Our world so often strikes us as perverse and paradoxical. That is, with our exponentially increasing use of digital technology we feel increasingly connected to so many people – befriended by multitudes, but truly known to and respected by so few, if by any. Moreover, while maintaining all of these seemingly significant personal connections, so many of us, regardless of our roles or responsibilities, feel called upon to make important decisions.
Not to be misunderstood, loyal readers of the FCBJ who have been reading this monthly column since 1994, I am still the guy who loves life and the craziness and chaos thereof, still the guy described by a colleague as someone who “lusts for ambiguity” and revels in writing about and practicing action-oriented and value based leadership. But I worry more than ever about what our hyper-cyber-tech world is doing to both the nature of leadership specifically and our interpersonal relationships in general.
Admittedly, I am a techno-skeptic (though not a technophobe) – and I do use a smart phone (an oxymoron?) and an iPad. However, I do not engage with Facebook (or any of the myriad social media variations thereof, which seem to emerge monthly). As the rock singer Joe Walsh says, “I am an analog man in a digital world” – but one who does recognize the efficacy and efficiency offered by much of the new technology. My basic concern, though, to repeat, revolves around the impact of this incredibly pervasive and persuasive technology on our relationships with one another (and with our inner selves) in both our professional and personal lives.
Even more specifically, I worry about that impact and how it affects us in our respective leadership roles -- and, remembering, of course, as has been emphasized in this column for nearly twenty years, that everyone exercises leadership responsibilities regardless of his or her organizational or institutional position. Leadership knows no restrictive or definitional boundaries, especially when interpersonal relationships are involved. Therein rests the rub.
When we are digitally connected, do the descriptors we value so highly – trust, love, integrity, respect, and dignity – remain viable? The specific book which triggered this column is Dignity: Its Essential Role in Resolving Conflict by Donna Hicks. Brought to my attention by a new friend, this book proved to be an engaging, enlightening, and thought-provoking read. Moreover, different passages therein kept bringing other so-insightful books to mind. A couple of these books have been discussed in previous columns, and all of them, as does Dignity, deal with the issue of communication and human relationships in our digital world.
Just the subtitles of these books (all authored by individuals professionally connected with the cybertech world) carry a significant message. To wit: Alone Together: Why We Expect More from Our Technology and Less from Each Other by Sherry Turkle (whose earlier books were pointedly pro-technology); The Hidden Brain: How Our Unconscious Minds Elect Presidents, Control Markets, Wage Wars, and Save Our Lives by Shankar Vedantam; Quiet: The Power of Introverts in a World that Can’t Stop Talking by Susan Cain; The Cult of the Amateur: How Today’s Internet is Killing Our Culture by Andrew Keen; The Shallows: What the Internet is Doing to Our Brains by Nicholas Carr; I Know Who You Are and I Saw What You Did: Social Networks and the Death of Privacy by Lori Andrews; Data Smog: Surviving the Information Glut by David Shenk; You Are Not a Gadget: A Manifesto by Jaron Lanier (called by many “the father of virtual reality technology”), and, finally, a novel (all of the previous works are non-fiction) by the internationally respected advocate of literacy and human rights, Dave Eggers, The Circle, which has no subtitle, but if it did, it would be “The Death of Privacy and the Demise of Dignity in a Digitally Transparent Technosphere.”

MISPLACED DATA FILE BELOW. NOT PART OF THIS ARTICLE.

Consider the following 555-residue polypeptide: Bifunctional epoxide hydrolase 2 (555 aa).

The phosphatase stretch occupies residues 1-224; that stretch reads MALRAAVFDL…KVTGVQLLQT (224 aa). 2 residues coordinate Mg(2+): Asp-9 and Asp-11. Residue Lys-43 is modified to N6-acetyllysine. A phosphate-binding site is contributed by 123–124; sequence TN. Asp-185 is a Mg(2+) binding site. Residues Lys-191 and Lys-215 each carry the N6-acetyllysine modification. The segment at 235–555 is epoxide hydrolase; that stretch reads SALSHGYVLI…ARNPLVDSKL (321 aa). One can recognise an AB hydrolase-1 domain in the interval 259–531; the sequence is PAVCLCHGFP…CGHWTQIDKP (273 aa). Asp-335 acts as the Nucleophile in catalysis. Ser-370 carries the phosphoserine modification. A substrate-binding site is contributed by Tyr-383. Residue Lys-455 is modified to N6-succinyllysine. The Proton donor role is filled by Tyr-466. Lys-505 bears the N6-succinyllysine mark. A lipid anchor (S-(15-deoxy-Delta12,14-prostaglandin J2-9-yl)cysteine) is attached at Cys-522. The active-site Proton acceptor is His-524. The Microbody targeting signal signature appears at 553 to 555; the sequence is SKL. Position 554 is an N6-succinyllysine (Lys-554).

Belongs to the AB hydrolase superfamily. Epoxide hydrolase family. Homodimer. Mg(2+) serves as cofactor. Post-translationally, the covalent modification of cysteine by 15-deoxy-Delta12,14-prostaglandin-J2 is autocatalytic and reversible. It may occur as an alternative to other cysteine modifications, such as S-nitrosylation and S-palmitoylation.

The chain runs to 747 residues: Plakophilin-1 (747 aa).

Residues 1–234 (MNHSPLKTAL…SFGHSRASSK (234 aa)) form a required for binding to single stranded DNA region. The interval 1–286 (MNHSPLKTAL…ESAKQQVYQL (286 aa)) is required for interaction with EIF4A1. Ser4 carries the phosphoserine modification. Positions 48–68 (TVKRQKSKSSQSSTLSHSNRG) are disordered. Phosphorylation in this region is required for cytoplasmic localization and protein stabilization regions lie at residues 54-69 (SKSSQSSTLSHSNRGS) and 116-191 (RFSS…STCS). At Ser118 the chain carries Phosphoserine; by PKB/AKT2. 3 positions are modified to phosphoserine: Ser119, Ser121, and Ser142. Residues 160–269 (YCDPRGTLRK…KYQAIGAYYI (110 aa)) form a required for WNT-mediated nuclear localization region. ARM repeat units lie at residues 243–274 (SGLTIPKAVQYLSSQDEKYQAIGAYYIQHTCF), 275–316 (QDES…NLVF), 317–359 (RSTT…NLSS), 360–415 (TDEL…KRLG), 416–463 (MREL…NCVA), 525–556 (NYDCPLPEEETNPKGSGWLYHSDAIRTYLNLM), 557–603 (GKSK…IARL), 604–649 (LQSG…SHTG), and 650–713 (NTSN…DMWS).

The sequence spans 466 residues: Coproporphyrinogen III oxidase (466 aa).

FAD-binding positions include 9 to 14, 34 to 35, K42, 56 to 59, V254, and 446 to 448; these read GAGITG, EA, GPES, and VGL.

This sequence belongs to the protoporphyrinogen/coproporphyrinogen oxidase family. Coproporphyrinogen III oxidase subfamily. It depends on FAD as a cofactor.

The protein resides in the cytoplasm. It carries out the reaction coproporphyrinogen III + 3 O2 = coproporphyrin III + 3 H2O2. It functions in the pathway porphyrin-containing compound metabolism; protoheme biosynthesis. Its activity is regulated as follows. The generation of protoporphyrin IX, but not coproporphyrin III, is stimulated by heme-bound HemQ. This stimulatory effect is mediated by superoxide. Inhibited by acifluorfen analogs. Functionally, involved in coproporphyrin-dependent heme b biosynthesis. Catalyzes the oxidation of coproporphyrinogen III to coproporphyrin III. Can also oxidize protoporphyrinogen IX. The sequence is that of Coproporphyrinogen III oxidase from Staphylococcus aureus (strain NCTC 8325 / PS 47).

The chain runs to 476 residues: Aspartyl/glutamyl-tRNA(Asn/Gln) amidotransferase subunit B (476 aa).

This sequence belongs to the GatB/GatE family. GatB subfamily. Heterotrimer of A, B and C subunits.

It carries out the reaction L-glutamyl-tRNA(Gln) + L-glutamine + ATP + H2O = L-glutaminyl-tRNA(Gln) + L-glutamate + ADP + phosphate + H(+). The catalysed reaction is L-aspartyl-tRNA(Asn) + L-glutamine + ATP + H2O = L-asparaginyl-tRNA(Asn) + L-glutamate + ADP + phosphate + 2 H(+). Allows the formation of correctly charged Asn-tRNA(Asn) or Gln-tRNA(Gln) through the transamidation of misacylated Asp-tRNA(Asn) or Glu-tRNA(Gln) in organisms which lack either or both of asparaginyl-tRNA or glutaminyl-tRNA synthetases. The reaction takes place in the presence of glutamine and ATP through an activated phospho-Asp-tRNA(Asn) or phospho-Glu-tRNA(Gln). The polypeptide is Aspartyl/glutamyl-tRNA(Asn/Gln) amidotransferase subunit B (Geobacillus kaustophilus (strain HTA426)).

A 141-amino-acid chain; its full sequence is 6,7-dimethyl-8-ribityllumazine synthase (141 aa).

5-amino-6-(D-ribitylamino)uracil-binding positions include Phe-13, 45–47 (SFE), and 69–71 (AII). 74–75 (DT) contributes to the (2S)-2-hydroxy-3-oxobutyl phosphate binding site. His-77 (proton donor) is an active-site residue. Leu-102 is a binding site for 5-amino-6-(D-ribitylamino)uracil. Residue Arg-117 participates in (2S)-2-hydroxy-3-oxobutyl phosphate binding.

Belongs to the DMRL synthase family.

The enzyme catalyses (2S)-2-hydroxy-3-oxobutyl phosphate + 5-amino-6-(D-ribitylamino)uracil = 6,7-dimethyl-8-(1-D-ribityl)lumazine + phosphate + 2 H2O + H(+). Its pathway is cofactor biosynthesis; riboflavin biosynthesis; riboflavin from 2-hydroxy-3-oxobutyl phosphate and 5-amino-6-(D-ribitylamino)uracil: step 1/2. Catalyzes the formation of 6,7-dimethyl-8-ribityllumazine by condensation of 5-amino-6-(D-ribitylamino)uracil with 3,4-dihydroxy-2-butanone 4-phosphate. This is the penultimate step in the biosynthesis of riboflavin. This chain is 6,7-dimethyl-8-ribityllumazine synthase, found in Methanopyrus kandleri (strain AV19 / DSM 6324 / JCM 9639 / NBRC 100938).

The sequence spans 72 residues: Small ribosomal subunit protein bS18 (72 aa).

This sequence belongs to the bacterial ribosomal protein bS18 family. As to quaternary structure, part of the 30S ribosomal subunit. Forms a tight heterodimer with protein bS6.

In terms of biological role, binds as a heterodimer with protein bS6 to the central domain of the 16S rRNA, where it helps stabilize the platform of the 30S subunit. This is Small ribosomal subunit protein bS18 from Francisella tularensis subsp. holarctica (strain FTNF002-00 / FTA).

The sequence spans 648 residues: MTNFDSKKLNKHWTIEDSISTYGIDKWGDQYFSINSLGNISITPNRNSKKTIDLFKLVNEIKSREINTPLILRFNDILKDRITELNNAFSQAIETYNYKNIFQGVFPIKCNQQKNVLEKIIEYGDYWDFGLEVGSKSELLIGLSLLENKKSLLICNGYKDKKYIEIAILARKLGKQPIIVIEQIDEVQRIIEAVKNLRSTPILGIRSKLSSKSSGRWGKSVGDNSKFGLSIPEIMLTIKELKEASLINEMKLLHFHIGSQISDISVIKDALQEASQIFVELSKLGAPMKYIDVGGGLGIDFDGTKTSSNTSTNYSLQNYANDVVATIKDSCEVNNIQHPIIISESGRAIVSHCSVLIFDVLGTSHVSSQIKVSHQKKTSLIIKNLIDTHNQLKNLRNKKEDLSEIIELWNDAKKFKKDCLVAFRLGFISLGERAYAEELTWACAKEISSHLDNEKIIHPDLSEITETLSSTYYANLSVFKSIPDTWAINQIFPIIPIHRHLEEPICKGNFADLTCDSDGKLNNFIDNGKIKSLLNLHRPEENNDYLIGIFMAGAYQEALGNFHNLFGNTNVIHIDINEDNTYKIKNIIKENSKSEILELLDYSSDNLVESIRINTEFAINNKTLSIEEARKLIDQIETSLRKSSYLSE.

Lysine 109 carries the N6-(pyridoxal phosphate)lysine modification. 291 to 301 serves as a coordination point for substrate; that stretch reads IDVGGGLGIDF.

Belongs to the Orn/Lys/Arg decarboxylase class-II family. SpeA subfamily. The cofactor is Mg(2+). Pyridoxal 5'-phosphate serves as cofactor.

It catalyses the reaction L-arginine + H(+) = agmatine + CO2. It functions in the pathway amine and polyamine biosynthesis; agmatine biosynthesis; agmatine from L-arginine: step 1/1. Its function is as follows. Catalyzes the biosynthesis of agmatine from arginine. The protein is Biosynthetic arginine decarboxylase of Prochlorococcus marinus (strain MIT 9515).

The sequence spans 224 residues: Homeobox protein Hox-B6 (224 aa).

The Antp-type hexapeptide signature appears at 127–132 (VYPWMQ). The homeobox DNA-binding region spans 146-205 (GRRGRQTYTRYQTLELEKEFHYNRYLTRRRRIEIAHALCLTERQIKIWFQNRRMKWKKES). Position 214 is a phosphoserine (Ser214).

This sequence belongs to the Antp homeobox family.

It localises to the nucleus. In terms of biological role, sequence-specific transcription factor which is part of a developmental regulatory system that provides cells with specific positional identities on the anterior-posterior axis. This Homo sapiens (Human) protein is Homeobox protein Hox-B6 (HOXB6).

You don’t have to read all of these or the many other treatises written by cybertech professionals now anxious about what is happening to the millions and millions of digital users. Many of our FCBJ readers don’t have that kind of time. Being retired, I do. Just re-read the above subtitiles and then pick one. Remember the adage about “the worm who lives in horseradish and believes the whole world is horseradish” – until it eats its way out. Horseradish – our digital world.
Several statements about leadership by Hicks in Dignity would serve well here (recognizing that she has worked with leaders in all venues of life nationally and internationally). She asserts that many leaders “share an area of ignorance: they don’t know what to do when faced with people who have experienced violations of their dignity….” Their default reaction is to assert even more “authority and control” covering their own vulnerability and enhancing that of the others at the table. As she rightly insists, we should allow ourselves to feel “the power of each other’s worth…every time we come face to face with another person.” As every leader should remember every moment, “Honoring people’s dignity is the easiest and fastest way to bring out the best in them.” And that, of course, should be any leader’s top priority.
Let’s move above and beyond all of our digital devices, even if just for a moment. Let’s replace cynical discord (so enhanced by the “reply all” button) with “face to face” civil discourse. Reconnect with your best inner self and the evolving selves of others. Reconnect in our age of digital disconnect with the dignity inherent in yourself and others, the dignity which we all deserve. Read, reflect, lead on.
Dr. Joel Jones is President Emeritus of Fort Lewis College in Durango, Colo. He can be reached at firstname.lastname@example.org.